If you’re gonna go skinny-dipping, don’t just dip a toe in the water. This nudity-centric aphorism is appropriate when discussing “Friends With Benefits”, but not because the leads Justin Timberlake & Mila Kunis are nude for the majority of the film’s running time.
No, it’s because director Will Gluck tries skinny-dipping — he opens “Friends With Benefits” as a cynical, jaded response to every cookie-cutter, common-place romantic comedy you’ve ever seen.
But in not following through with this tone and in fact becoming exactly what it condemned, Gluck ends up merely dipping a toe. Damn shame. But despite the disconnect between Will Gluck’s vision and what he eventually executed, there’s more than enough entertainment to be had here.
Most of it can be attributed to the interplay, both verbal and physical, between Timberlake and Kunis. Timberlake continues to prove himself as a truly gifted actor, with sharp comedic timing and, as displayed in last year’s “Social Network”, an impressive ability to handle heavy moments of emotional gravitas.
Kunis, whose comedic side most people watch every week on “Family Guy”, offers a capable performance in the realm of both drama and comedy. She plays a strong, capable woman, which may not seem like much, but considering the unrealistic, uptight way in which romantic comedies so frequently portray women, it’s certainly a step up.
But the dynamic between the two leads is all that it should be – vibrant, flirty, rapid-fire, and quite sensual. Timberlake and Kunis share a moment that all romantic comedies should sport yet almost none do – there’s a singular moment where you can see the two look at one another and truly click. Blink and you’ll miss it, but it makes the movie.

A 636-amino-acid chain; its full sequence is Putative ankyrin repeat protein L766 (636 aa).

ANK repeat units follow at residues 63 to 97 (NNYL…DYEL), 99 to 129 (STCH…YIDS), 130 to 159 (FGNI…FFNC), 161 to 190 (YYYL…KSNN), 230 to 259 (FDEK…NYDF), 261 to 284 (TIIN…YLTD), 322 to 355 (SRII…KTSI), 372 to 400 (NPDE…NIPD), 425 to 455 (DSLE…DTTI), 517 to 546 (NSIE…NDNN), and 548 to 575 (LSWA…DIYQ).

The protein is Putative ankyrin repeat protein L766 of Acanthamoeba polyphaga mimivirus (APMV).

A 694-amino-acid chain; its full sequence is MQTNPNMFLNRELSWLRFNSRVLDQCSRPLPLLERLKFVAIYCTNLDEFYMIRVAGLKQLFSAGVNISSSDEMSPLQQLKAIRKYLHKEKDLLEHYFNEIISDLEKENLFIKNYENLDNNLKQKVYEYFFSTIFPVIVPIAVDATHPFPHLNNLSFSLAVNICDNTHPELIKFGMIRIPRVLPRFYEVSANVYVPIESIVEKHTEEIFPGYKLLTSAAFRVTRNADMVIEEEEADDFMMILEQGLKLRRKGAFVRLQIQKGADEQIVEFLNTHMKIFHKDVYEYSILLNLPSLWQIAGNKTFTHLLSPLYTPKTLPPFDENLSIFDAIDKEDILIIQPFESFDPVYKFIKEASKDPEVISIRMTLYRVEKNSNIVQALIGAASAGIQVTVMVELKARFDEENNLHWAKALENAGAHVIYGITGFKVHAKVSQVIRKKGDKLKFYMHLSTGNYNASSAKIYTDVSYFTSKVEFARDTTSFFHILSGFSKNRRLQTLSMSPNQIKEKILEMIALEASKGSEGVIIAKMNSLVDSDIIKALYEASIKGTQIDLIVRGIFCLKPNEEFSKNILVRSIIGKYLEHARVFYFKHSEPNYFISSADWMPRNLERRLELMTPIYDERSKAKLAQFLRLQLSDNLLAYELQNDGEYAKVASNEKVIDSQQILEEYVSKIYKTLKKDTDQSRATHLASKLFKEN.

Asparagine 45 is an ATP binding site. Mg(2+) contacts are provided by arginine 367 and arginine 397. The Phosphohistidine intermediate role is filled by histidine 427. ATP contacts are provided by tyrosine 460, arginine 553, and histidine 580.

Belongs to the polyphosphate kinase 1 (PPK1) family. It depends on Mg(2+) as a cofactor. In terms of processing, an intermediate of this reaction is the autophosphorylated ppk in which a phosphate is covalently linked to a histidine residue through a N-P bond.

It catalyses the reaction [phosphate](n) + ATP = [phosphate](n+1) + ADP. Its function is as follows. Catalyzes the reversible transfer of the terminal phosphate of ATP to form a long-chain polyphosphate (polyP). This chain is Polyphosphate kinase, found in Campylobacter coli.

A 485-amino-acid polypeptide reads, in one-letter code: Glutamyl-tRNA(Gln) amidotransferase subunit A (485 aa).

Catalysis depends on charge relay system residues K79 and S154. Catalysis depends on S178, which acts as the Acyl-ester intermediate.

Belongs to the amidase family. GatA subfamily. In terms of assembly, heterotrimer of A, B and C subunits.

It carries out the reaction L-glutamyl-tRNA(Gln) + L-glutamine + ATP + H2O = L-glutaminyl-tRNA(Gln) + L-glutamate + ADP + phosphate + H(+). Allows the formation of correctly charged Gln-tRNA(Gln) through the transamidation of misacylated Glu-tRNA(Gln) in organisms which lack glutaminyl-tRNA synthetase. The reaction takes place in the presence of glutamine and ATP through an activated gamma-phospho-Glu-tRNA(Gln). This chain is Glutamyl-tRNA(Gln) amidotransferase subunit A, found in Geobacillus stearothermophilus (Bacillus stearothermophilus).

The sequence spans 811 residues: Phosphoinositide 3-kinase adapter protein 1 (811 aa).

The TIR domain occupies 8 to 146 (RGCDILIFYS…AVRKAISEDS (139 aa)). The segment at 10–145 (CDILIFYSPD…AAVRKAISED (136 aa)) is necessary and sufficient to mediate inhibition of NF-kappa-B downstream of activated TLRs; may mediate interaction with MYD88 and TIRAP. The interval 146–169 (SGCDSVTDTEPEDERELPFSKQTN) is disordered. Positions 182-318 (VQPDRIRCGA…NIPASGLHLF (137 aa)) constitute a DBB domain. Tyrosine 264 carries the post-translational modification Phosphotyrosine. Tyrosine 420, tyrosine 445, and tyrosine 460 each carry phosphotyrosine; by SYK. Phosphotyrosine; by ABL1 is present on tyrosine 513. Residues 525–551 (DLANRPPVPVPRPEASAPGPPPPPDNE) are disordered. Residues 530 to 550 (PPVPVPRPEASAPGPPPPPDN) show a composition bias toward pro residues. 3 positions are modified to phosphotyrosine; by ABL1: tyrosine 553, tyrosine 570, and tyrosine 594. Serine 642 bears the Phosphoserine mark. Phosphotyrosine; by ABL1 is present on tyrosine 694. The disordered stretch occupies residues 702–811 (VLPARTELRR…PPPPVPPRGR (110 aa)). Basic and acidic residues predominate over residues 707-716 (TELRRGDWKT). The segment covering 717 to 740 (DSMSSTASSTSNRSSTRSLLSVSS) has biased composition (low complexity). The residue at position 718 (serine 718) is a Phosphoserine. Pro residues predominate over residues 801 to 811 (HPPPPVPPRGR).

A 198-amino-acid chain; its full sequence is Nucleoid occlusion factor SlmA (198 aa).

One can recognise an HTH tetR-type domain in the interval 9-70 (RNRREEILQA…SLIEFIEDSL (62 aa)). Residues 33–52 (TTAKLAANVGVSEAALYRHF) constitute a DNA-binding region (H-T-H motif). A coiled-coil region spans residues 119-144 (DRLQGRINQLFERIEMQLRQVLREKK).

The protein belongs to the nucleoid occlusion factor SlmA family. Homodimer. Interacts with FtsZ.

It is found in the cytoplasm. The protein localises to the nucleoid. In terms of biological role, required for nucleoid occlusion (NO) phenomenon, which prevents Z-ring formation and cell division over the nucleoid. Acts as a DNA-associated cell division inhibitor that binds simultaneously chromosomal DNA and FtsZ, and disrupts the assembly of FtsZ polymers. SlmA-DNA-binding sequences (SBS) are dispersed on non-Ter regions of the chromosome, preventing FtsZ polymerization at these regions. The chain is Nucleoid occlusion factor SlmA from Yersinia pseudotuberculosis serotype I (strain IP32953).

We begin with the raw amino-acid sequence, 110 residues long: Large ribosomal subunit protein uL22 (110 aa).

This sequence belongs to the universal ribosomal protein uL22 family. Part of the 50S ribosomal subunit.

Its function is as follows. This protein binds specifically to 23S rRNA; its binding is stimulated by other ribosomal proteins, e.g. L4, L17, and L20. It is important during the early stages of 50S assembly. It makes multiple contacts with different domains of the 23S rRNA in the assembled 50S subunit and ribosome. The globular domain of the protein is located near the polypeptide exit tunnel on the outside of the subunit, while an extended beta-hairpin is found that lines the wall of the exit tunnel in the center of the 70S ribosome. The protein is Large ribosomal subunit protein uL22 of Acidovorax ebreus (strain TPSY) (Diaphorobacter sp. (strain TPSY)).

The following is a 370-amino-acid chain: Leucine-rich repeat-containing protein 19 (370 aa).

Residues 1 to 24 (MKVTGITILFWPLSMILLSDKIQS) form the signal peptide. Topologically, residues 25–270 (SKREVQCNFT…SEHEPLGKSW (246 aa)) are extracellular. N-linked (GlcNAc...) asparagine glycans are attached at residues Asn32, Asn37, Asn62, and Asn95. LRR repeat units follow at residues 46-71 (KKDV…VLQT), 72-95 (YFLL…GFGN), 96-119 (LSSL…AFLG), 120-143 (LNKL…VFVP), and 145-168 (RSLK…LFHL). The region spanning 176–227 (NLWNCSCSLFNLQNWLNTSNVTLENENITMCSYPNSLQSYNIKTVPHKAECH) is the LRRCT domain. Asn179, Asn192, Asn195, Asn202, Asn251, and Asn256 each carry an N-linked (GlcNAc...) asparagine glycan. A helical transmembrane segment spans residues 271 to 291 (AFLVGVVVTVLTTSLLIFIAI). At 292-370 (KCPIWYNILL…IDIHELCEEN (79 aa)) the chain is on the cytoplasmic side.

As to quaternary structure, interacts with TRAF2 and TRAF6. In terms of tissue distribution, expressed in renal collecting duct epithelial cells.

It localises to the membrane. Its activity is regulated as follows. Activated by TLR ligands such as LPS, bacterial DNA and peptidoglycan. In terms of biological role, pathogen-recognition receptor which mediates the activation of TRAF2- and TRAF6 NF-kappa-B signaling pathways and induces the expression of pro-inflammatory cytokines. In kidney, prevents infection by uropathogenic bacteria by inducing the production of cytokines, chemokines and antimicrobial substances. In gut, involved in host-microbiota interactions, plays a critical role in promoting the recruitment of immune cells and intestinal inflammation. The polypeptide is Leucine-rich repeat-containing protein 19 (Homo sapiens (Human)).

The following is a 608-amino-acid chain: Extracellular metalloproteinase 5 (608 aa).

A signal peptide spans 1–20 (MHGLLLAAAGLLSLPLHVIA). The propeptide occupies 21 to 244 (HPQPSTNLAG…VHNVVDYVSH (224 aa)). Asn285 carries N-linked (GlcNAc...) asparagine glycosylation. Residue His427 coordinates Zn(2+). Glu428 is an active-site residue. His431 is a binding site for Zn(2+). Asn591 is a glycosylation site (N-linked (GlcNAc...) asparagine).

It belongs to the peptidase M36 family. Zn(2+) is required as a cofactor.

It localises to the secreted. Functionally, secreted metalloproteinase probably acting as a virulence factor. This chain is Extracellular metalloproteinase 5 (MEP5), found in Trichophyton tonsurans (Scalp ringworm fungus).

Given the predictability of the genre, it’s often the quality of the journey rather than the surprise of the destination that separates the good from the bad. And the ensemble cast “Friends With Benefits” sports ensures that the film never loses its comedic momentum.
The opening scene is no doubt the strongest – a rapid-cut montage in which Timberlake and Kunis break up with Emma Stone and Andy Samberg. In the space of about four, five minutes, the film establishes a biting tone, the characters’ personalities, and deploys some of the funniest lines I’ve heard so far this year. Emma Stone in particular gets the film’s best quip, at the expense of one John Mayer and his loyal fans.
Further supporting players of note include Woody Harrelson as Timberlake’s flamboyantly gay co-worker. As far as I’m concerned, Harrelson’s one of the most steadily engaging supporting actors in Hollywood, bringing the same zest and watchability no matter what he’s acting in. Another is Richard Jenkins, who, continuing in a streak of roles as leading-roles’-fathers (“Step Brothers”, “Dear John”), plays Timberlake’s Alzheimer’s-afflicted father. Jenkins, as he tends to, brings a truly warm, human quality to his part.
It’s both the versatility of the script and charm of the actors bringing it to the screen that gives “Friends With Benefits” its charm and momentum. But it’s the disturbing quickness with which writer-director Will Gluck abandons his original vision to make a more commercial, digestible product that prevents “Friends With Benefits” from ever being something truly special. B-